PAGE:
Congressional Record: January 10, 2003 (Senate)
Page S202

                         PERU AIRBRIDGE PROGRAM

  Mr. LEAHY. Mr. President, since 1994, the U.S. Government has 
provided tactical aerial intelligence assistance to the Government of 
Peru, to help it stop the shipment of illegal drugs across its borders.
  U.S. surveillance aircraft owned by the Defense Department and 
operated by contractors employed by the Central Intelligence Agency are 
tasked to locate potential drug flights, which Peruvian military jets 
then intercept. Occasionally, the Peruvian military has shot down those 
  Unfortunately, the mistaken shoot-down on April 20, 2001, of a 
civilian missionary aircraft resulting in the deaths of two innocent 
Americans, including a young child, and the wounding of the pilot, 
revealed serious deficiencies in the procedures governing this program.
  After a thorough investigation and revision of the procedures, the 
State Department has recommended that this program be reinstated in 
Columbia, and it is anticipated that it may also resume at some point 
in Peru.
  I understand the motivation for this program is to stop the shipment 
of illegal drugs. That is a goal we all share, and we are spending 
hundreds of millions of dollars each year in the Andes to do so. 
However, a policy of shooting down civilian aircraft in such 
circumstances would not be lawful in the United States, and I am 
concerned that the foreign pilots are performing the role of 
prosecutor, jury and executioner, even when there may be no cause for 
self-defense and no proof that the operators of the targeted aircraft 
have broken any law.
  This policy, in essence, presumed any civilian aircraft in drug-
producing areas to be guilty unless proven innocent, and permitted the 
use of deadly force when there was only the suspicion of involvement of 
smuggling drugs.
  I have read a report issued by the Senate Select Committee on 
Intelligence in October of 2001, which describes the serious flaws in 
the aerial interdiction program in the Andean countries. I agree with 
many of the report's findings. The Intelligence Committee report I 
refer to was commissioned specifically to investigate the April 20, 
2001 incident in Peru.
  Despite the appearance of legitimacy, the missionary plane was 
singled out by a U.S. surveillance jet as a possible drug smuggling 
flight. The U.S. surveillance aircraft was participating in the joint 
U.S.-Peru counter-drug aerial interdiction program. The surveillance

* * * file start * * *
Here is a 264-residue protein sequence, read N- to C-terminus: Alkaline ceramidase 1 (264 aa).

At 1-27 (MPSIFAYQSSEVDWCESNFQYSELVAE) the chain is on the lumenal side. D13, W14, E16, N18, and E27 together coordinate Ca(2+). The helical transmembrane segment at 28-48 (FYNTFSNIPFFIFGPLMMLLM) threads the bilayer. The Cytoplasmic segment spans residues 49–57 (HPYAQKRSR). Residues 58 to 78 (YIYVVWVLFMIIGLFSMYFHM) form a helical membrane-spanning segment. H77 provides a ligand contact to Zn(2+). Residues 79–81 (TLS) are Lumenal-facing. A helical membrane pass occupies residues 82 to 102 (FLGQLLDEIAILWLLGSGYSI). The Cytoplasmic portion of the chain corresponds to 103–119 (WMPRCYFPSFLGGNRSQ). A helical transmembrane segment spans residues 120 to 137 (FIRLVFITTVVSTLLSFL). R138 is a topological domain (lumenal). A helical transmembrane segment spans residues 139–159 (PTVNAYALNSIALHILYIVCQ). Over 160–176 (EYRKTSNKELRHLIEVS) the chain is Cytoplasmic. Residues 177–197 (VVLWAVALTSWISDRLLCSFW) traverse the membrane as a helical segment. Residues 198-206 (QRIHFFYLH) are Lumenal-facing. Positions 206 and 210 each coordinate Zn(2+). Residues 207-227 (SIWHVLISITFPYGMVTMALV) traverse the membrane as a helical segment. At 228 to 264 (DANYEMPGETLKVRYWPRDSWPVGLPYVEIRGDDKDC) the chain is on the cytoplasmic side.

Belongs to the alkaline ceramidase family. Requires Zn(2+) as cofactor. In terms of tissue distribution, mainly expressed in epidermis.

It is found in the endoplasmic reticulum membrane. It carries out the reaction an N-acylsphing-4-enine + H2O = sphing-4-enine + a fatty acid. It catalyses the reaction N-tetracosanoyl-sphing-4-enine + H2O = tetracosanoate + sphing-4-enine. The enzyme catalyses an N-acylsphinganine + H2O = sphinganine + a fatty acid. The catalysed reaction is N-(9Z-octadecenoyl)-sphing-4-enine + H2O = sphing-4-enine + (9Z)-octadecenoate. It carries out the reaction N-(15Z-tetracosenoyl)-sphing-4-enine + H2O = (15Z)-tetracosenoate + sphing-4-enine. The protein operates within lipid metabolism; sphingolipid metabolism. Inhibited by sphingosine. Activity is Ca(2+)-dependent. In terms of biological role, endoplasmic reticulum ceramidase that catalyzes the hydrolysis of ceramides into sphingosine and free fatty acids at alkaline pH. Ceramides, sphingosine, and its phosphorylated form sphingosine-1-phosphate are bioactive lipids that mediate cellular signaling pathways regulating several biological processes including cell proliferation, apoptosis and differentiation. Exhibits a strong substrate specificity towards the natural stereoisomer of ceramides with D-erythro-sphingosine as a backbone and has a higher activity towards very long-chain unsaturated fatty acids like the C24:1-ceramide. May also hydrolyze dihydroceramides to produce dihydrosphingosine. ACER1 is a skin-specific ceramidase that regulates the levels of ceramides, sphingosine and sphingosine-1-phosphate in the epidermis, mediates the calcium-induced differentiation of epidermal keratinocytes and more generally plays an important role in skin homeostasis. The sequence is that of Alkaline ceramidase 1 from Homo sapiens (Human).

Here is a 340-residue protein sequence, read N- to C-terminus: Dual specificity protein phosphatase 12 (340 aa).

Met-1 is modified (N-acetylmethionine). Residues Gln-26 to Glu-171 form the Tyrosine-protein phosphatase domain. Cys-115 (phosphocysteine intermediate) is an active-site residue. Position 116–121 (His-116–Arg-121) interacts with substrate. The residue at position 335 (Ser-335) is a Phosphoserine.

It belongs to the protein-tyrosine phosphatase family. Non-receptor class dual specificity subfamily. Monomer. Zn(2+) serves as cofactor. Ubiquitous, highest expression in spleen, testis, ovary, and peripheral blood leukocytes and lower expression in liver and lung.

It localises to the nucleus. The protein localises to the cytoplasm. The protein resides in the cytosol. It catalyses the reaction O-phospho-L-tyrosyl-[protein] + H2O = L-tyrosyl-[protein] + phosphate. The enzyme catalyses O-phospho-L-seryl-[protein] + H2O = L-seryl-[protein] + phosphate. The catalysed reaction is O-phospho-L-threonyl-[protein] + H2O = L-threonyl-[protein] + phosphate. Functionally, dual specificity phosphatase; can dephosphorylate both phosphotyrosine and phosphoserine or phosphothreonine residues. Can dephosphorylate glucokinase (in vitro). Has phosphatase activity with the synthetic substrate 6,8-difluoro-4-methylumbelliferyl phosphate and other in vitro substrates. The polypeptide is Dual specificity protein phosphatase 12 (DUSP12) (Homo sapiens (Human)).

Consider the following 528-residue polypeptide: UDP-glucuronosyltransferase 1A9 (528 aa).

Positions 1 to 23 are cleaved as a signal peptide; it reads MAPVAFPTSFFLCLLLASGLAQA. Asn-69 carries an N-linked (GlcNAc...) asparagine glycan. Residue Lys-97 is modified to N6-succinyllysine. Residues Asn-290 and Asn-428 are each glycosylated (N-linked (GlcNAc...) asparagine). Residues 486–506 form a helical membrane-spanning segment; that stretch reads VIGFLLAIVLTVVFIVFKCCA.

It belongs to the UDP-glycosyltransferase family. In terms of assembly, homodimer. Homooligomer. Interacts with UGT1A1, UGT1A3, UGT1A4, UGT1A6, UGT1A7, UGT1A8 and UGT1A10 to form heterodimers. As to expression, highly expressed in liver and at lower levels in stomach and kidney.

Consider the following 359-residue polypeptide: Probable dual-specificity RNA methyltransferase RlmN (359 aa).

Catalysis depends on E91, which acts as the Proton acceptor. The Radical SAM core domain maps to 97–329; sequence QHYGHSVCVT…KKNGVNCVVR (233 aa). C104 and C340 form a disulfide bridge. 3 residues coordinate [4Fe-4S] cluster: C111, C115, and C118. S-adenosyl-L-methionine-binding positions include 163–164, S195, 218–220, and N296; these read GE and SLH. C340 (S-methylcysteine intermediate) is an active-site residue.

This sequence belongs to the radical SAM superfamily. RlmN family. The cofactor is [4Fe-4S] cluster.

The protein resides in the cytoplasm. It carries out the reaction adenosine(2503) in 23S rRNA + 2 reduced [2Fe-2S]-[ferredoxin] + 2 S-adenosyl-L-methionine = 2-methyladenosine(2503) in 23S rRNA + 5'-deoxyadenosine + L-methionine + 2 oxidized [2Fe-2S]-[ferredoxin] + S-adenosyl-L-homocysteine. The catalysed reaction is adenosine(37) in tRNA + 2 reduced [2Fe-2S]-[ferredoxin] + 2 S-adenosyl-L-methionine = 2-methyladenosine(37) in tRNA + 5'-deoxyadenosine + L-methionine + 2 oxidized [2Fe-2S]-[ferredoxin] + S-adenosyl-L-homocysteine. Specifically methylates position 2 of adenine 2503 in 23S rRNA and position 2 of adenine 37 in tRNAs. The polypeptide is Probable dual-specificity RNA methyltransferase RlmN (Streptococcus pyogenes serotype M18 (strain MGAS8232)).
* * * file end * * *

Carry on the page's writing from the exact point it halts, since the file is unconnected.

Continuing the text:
jet tracked the path of the missionary flight and a Peruvian military 
jet responded.
  A confused and ultimately unsuccessful effort was made by Peruvian 
military and Peruvian civilian authorities to identify the missionary 
plane and to surmise the intentions of its crew, all of which are 
mandated by the standard operating procedures that govern operation of 
the aerial interdiction program.
  That information was available to the Peruvian authorities. But due 
to the lack of access to records of flight plans kept by Peruvian 
aviation authorities; the failure of a Peruvian officer to check a list 
of aircraft tail numbers that would have identified the missionary 
plane as a legitimately owned and operated aircraft; and inefficient 
communications between the aircraft involved and ground personnel, a 
presumption of guilt, without supporting evidence, led to this 
avoidable tragedy.
  This incident is a glaring example of the dire consequences resulting 
from attempts by law enforcement and military agencies to take the 
place of prosecutors and courts to mete out justice to suspected 
  I am sympathetic to the motivations for this policy. But absent an 
imminent, serious threat to human health or safety, I do not believe 
that deadly force of this type should be used against civilian 
aircraft. While I hope I am proven wrong, I worry that the new 
procedures, while well-intentioned, may not be adequate to prevent 
another tragic mistake. I am also concerned that we risk providing 
other countries with an excuse to shoot down civilian aircraft over 
their territory, whether to stop illegal drugs or for some completely 
different reason which they may deem to be legitimate.
  I urge the administration to reconsider this policy. Yes, we want to 
stop drugs. Yes, we want to conduct aerial surveillance of suspected 
aircraft. But shooting civilian aircraft out of the sky, when there is 
no cause for self-defense, no imminent threat to innocent life, and not 
even proof of illegality, I believe goes too far. We have seen what can 
happen. Let us not repeat that mistake.